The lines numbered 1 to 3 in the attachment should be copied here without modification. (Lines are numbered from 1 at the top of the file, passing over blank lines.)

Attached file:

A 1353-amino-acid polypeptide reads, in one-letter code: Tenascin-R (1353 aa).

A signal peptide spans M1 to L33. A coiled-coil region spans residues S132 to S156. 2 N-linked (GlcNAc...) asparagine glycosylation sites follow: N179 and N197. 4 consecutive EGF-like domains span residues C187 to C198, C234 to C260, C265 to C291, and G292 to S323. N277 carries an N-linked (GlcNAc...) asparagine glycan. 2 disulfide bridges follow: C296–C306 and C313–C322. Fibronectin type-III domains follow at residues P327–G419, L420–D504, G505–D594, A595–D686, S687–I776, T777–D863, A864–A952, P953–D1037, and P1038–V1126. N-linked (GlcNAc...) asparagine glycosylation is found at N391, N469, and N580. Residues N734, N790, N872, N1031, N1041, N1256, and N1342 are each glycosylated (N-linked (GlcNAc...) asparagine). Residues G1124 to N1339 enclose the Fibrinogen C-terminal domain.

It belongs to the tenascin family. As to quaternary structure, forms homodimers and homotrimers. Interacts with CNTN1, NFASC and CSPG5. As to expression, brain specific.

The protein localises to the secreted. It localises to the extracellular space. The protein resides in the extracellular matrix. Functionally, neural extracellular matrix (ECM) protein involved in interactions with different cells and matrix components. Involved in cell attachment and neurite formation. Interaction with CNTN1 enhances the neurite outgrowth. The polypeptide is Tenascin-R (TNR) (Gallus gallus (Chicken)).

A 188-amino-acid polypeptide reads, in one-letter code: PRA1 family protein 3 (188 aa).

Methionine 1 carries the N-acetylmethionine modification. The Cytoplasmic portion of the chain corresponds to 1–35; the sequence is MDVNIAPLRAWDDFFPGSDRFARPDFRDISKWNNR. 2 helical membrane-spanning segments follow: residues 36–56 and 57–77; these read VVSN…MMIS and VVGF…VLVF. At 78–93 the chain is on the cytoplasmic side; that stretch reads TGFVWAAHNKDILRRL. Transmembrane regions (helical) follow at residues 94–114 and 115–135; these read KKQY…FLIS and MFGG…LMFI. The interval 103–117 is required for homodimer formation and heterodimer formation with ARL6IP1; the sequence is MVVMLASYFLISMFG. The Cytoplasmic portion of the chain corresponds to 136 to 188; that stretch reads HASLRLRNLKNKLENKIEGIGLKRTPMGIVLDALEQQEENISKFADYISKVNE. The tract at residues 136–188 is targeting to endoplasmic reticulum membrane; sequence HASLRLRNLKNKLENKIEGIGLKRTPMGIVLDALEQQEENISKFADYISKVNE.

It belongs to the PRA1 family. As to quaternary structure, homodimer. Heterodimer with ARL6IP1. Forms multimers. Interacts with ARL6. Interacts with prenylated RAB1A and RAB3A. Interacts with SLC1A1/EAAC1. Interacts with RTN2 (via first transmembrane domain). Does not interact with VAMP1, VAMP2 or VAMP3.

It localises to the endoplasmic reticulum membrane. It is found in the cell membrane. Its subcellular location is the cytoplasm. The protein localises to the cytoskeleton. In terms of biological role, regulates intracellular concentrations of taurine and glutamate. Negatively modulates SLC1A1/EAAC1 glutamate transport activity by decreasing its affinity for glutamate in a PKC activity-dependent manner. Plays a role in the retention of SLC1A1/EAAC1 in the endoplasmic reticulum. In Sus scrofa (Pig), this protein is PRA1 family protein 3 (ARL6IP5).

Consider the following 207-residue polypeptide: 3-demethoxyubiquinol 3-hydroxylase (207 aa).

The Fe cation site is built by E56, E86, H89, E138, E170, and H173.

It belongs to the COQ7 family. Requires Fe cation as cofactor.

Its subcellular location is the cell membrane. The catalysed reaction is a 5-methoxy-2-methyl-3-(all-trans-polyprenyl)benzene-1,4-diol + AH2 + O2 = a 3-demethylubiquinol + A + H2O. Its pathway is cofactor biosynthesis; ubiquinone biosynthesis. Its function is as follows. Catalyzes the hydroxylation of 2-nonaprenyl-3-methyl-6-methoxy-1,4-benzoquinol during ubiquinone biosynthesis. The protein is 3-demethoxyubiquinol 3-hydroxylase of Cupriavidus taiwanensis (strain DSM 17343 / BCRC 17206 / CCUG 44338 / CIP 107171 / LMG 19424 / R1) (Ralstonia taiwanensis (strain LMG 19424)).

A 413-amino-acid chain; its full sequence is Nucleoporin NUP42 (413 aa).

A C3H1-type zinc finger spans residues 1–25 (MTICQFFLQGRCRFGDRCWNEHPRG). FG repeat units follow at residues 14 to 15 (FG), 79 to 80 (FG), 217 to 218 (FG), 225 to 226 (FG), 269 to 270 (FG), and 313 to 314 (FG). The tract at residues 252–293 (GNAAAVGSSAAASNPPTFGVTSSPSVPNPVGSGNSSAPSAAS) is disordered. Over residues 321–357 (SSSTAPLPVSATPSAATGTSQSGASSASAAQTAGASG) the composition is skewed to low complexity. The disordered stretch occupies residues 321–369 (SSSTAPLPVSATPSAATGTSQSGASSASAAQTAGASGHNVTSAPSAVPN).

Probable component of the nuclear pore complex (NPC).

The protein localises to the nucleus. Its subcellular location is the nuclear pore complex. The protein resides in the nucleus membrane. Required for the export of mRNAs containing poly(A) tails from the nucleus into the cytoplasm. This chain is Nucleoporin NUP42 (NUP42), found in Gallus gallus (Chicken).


A 1353-amino-acid polypeptide reads, in one-letter code: Tenascin-R (1353 aa).

A signal peptide spans M1 to L33. A coiled-coil region spans residues S132 to S156. 2 N-linked (GlcNAc...) asparagine glycosylation sites follow: N179 and N197. 4 consecutive EGF-like domains span residues C187 to C198, C234 to C260, C265 to C291, and G292 to S323. N277 carries an N-linked (GlcNAc...) asparagine glycan. 2 disulfide bridges follow: C296–C306 and C313–C322. Fibronectin type-III domains follow at residues P327–G419, L420–D504, G505–D594, A595–D686, S687–I776, T777–D863, A864–A952, P953–D1037, and P1038–V1126. N-linked (GlcNAc...) asparagine glycosylation is found at N391, N469, and N580. Residues N734, N790, N872, N1031, N1041, N1256, and N1342 are each glycosylated (N-linked (GlcNAc...) asparagine). Residues G1124 to N1339 enclose the Fibrinogen C-terminal domain.

It belongs to the tenascin family. As to quaternary structure, forms homodimers and homotrimers. Interacts with CNTN1, NFASC and CSPG5. As to expression, brain specific.